Think of it as a giant game of Tetris (Photo: Marwen Farhat)
Once we arrived in New Jersey and saw the RV, it was like reuniting with an old friend. We were eager to start this new journey: we didn’t know what would happen, who we would meet, we couldn’t even imagine how it would go, but we were very excited. John drove, Marwen and I acted as co-pilots—and down poured the rain. We drove for four hours, finally stopping in the middle of the night at this first motel we saw—just like in all those road trip movies.
Exploring Memphis, TN, January 14 2017
The next day we kept driving until we reached Memphis. We parked near Graceland, Elvis Presley’s home. It was full of crazy RVs with names like Patriot Thunder.
It’s not easy to interview people from a completely different culture in a foreign country. But that's what we set out to do from our first day. Marwen followed me with the camera and I would ask the questions. I felt the city’s intense history and heritage during our tour of Memphis, which included the Martin Luther King Church, the Stax Museum of American Soul Music, and finally the National Civil Rights Museum.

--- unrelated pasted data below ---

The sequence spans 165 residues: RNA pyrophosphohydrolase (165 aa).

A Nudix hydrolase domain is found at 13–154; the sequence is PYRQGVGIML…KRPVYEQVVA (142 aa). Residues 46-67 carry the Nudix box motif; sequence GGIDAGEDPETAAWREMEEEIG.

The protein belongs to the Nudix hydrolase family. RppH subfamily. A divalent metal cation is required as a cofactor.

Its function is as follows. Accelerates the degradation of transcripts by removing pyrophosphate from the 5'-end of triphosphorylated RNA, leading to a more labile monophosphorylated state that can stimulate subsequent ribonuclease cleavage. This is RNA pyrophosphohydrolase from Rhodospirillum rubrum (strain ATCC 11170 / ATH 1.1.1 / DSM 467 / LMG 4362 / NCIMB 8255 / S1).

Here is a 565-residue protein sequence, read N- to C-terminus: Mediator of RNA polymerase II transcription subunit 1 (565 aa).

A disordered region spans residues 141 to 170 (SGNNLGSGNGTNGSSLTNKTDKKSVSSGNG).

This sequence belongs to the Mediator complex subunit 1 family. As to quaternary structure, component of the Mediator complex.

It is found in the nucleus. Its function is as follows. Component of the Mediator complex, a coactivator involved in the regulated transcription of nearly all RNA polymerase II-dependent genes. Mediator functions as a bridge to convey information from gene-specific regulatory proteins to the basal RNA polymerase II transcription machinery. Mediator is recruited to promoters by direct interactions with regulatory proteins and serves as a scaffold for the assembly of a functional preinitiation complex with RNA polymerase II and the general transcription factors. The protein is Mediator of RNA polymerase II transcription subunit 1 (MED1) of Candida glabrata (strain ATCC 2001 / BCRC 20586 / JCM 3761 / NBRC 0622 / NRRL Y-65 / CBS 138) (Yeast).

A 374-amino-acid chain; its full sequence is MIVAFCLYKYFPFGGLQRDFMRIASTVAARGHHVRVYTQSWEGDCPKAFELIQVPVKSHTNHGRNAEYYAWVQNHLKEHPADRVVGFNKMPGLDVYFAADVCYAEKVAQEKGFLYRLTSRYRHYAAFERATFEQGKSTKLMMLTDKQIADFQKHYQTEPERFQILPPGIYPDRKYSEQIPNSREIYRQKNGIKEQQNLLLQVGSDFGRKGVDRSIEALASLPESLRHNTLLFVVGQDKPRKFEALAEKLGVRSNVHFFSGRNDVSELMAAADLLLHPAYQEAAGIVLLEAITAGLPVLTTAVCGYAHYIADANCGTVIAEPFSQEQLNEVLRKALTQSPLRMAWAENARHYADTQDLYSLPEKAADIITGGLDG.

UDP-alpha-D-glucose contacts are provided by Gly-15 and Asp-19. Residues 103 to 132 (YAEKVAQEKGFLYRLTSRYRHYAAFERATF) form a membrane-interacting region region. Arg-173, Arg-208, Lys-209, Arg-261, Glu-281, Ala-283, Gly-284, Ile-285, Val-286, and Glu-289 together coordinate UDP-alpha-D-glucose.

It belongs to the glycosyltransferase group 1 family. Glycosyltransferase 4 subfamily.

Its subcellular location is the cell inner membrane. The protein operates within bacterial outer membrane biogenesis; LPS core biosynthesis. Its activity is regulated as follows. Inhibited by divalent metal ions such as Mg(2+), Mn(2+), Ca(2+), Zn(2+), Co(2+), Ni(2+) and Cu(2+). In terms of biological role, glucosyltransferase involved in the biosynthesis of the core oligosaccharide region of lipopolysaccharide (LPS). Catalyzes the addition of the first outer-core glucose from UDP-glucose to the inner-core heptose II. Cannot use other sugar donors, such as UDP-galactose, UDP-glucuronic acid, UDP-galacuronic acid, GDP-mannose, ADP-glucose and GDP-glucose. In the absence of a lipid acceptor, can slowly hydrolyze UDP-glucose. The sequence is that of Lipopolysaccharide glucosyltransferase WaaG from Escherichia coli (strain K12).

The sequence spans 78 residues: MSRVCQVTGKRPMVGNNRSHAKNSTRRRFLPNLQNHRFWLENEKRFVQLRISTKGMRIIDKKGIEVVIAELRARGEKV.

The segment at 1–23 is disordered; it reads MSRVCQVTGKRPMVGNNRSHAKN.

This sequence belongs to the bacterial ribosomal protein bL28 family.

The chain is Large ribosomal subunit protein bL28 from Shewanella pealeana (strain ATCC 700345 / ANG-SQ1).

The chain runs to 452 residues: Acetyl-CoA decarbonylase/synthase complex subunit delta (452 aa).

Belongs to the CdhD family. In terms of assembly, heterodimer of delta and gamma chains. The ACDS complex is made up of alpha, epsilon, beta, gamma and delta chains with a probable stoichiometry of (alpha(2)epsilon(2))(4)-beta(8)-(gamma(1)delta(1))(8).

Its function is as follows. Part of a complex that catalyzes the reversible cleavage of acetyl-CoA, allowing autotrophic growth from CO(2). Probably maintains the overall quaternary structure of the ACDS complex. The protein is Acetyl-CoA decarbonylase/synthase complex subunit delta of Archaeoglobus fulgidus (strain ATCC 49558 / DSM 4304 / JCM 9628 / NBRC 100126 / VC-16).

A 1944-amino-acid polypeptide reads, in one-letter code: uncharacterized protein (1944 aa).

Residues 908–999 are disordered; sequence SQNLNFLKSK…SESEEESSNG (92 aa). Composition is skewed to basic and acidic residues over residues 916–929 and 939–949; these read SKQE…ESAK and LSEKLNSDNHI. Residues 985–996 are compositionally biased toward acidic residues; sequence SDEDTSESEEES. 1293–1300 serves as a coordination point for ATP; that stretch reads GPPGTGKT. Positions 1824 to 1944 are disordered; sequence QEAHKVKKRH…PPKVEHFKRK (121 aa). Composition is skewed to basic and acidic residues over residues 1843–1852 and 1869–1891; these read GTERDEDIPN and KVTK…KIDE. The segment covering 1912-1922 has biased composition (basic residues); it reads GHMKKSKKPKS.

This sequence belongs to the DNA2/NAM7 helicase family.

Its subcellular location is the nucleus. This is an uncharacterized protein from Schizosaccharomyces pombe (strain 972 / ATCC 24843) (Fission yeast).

I began asking people about the star and what it meant to them and the responses were incredible. People in Memphis related it to the Civil Rights Movement; to them, the star is the symbol of their ancestors’ fight for their rights, it’s the symbol of belonging to the US just like anyone else.
The Lorraine Motel, where Martin Luther King Jr was shot and killed in 1968, is now the home of the National Civil Rights Museum (Photo: Marwen Farhat)